He leads me to a small church, along a hidden, steep, grass-strewn path, and I pause beside the gravestones before dipping my head beneath the arch of stone.
Religion still has power here, I’m told. “More than Italy,” are the words I hear.
But this small stone sanctuary reflects the size of the island: 220 inhabitants, down from thousands years ago.
Peace, and relative prosperity, seems to flow with ease into post-Yugoslav Croatia. I first visited shortly after the war, when scars were evident, the wounds still sore.
Yet more than 20 years passed, now. Although I hear "the war" mentioned on a daily basis, it’s in terms of interrupted schooling or changes in careers, spoken as a standard matter of reference rather than relived at every turn.
But then, I only met the young, or at least those no older than me.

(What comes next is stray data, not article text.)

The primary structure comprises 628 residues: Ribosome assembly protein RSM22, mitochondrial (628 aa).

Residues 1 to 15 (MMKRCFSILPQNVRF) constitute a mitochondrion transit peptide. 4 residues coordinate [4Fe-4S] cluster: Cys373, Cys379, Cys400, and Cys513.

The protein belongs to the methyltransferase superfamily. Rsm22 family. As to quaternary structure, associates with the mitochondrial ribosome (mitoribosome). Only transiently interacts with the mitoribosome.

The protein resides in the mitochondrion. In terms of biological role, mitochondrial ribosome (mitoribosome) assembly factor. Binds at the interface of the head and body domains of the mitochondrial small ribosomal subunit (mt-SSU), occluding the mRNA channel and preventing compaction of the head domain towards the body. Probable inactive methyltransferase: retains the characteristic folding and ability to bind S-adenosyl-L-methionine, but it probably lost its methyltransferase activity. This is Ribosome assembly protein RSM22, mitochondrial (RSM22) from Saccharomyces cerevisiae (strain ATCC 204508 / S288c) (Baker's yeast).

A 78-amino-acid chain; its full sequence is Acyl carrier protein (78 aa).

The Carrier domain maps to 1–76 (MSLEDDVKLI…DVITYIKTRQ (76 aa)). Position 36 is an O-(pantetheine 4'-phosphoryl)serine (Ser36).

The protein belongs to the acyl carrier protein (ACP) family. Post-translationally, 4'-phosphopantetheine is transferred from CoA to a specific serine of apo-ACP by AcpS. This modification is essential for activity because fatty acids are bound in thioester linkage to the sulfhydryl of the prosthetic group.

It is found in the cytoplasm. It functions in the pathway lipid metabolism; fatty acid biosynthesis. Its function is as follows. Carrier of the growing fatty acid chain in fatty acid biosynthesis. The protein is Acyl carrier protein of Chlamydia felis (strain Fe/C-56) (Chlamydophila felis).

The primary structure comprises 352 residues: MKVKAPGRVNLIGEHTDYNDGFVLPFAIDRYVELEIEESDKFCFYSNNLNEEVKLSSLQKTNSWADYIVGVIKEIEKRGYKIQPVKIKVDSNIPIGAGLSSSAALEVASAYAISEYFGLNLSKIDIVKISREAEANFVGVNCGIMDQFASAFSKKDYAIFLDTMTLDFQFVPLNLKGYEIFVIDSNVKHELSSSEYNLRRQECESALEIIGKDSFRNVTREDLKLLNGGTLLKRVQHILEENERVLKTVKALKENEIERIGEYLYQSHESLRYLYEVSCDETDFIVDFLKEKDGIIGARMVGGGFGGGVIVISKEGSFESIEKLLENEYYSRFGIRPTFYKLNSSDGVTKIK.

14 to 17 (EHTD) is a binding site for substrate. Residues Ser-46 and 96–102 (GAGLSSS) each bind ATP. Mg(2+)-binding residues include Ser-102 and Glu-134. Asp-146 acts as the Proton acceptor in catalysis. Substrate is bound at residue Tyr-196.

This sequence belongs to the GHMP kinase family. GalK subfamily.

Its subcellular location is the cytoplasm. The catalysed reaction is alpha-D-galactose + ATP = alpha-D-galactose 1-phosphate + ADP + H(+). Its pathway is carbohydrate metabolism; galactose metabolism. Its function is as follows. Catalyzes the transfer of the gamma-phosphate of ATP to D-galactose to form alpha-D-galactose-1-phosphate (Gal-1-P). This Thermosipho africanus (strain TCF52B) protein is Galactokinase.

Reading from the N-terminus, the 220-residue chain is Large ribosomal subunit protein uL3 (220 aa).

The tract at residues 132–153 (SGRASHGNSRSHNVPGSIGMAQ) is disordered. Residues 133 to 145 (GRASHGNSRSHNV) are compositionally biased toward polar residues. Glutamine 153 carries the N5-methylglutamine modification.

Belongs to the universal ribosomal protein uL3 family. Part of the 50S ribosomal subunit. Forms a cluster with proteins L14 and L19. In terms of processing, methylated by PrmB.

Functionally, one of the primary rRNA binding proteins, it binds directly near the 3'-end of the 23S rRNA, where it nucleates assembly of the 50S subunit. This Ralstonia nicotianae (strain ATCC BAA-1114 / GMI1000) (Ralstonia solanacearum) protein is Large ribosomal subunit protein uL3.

And this time, I didn’t delve. I didn’t want to probe. Let people enjoy their peace, their hard-won right to leave certain issues behind.
For as a hiker through these laurels and long grasses, it does seem like a different world. One where such conflicts never existed. Where even the thought of noise could never be heard.
Back on the “main drag,” a sandy dirt track with frond massage from long grass on the side, we reach "the other side" and my historical daydreams melt away.
Hungry rocks chomp at the foam and the soft, wet sand lets it glide on by. Sun loungers and "beach dens" in bright blue and painted pink wait for the enthusiastic beachgoers that August will bring.
And I learn that this place is pronounced shoon not sunge and laugh with the pictures of mermaids.
Amid the rocks, the sand, the waves, the sun, and the pop-bright beachside colours, I realise this is no place for talk of war.
It's a place to enjoy nature. And the chance to relish the moment.
Disclosure: I visited Lopud Island as part of a project with Lafodia Hotel and Spa. As ever, as always, I kept the right to write what I like. Otherwise, life just becomes too plain depressing.
Hi, I'm Abi, a doctor turned writer who's worked with Lonely Planet, the BBC, UNESCO and more. Let's travel more and think more. Find out more.